Almost two decades after, Bayelsa’s Bakassi returnees still helpless

How their ordeal started

They were living peacefully together with the people of Bakassi Peninsula in Cameroon. Many gave birth without knowing their lineage in Nigeria because their forefathers who were fishermen living by the banks of the river brought them to live in Cameroon until one day, their lives were disorganised. A problem arose in Bakassi Peninsula between Nigeria and Cameroon over who owns the Peninsula piece of land where some oil wells are domiciled. As a result, Cameroon took Nigeria to the International Court of Justice and the case was ruled in their favour in 2005. As a result, former President Olusegun Obasanjo finally pulled Nigerian soldiers out of the area as his government began the resettlement process of Nigerians living on the side of the border with an assurance that the federal government was going to provide an enabling environment for them to begin a new life.

Incentive approved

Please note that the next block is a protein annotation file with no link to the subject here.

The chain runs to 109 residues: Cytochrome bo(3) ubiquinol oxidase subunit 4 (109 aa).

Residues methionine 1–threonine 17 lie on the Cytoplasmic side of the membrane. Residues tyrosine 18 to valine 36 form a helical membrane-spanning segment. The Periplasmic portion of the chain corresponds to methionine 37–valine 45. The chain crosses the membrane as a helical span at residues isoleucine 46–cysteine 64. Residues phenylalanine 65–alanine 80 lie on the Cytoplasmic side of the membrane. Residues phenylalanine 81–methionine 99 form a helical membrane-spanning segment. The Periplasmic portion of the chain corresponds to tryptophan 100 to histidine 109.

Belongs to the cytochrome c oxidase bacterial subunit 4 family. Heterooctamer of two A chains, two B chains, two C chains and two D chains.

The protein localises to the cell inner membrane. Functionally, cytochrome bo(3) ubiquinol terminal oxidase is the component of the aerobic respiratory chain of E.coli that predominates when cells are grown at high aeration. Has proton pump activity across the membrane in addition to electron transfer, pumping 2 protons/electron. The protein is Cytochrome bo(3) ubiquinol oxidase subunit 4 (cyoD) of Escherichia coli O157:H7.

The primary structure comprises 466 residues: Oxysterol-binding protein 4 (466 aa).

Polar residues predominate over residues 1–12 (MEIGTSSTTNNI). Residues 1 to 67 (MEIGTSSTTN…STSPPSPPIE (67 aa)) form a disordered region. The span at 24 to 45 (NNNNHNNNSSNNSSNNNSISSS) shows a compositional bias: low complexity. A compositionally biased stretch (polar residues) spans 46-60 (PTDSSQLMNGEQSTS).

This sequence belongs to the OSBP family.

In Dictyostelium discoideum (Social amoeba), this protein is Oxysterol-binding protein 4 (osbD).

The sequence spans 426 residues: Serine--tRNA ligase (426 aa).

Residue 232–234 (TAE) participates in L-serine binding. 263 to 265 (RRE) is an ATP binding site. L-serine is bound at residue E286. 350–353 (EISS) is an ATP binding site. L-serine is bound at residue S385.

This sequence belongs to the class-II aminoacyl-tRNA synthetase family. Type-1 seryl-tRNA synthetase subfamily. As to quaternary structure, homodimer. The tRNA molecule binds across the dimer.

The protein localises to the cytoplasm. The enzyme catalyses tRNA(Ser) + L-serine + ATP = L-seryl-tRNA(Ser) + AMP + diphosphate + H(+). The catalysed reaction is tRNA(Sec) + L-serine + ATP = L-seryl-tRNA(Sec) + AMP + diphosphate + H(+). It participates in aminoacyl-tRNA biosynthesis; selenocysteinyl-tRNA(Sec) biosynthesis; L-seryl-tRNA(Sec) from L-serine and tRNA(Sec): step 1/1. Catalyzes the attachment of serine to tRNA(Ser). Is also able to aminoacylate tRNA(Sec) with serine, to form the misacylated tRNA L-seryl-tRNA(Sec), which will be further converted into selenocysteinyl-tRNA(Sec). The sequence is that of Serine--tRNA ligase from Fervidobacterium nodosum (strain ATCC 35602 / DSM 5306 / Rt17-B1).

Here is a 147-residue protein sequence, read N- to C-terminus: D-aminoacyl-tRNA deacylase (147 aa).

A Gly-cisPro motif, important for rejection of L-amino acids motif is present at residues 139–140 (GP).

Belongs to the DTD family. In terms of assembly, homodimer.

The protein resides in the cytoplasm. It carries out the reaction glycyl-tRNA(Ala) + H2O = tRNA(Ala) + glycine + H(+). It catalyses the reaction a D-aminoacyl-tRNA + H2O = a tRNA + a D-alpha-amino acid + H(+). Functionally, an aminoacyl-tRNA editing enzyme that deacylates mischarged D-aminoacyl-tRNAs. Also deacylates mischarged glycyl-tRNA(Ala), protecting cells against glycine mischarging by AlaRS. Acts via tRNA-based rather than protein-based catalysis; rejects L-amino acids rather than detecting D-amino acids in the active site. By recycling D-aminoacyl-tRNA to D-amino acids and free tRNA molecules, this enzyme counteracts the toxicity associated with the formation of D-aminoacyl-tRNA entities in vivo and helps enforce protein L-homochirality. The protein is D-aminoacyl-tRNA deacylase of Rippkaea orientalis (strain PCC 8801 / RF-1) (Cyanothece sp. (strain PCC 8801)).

Boom, the Bakassi returnees were given the mandate to leave the place. That was how according to one of them they were given a three-day ultimatum to leave the country. They were from deferent parts of the South-South states of Bayelsa, Cross River, and Akwa Ibom among others. For Bayelsa Bakassi returnees, they were first welcomed by the then government of the state under late Governor Diepreye Alamiesiegha and were kept at the Sampson Siasia sports complex for some time before being moved to a place along the Azikoro road which has since been turned to Bakassi returnee’s camp. They are already internally displaced people because most of them didn’t come back with anything as they are mostly fishermen and women. No certificate. No better handwork. Life became very difficult for them. Of course, the state government tried its best to make sure that they reunited with their roots. While some found their communities and went back home, others are still hanging around there almost twenty years after still asking for help.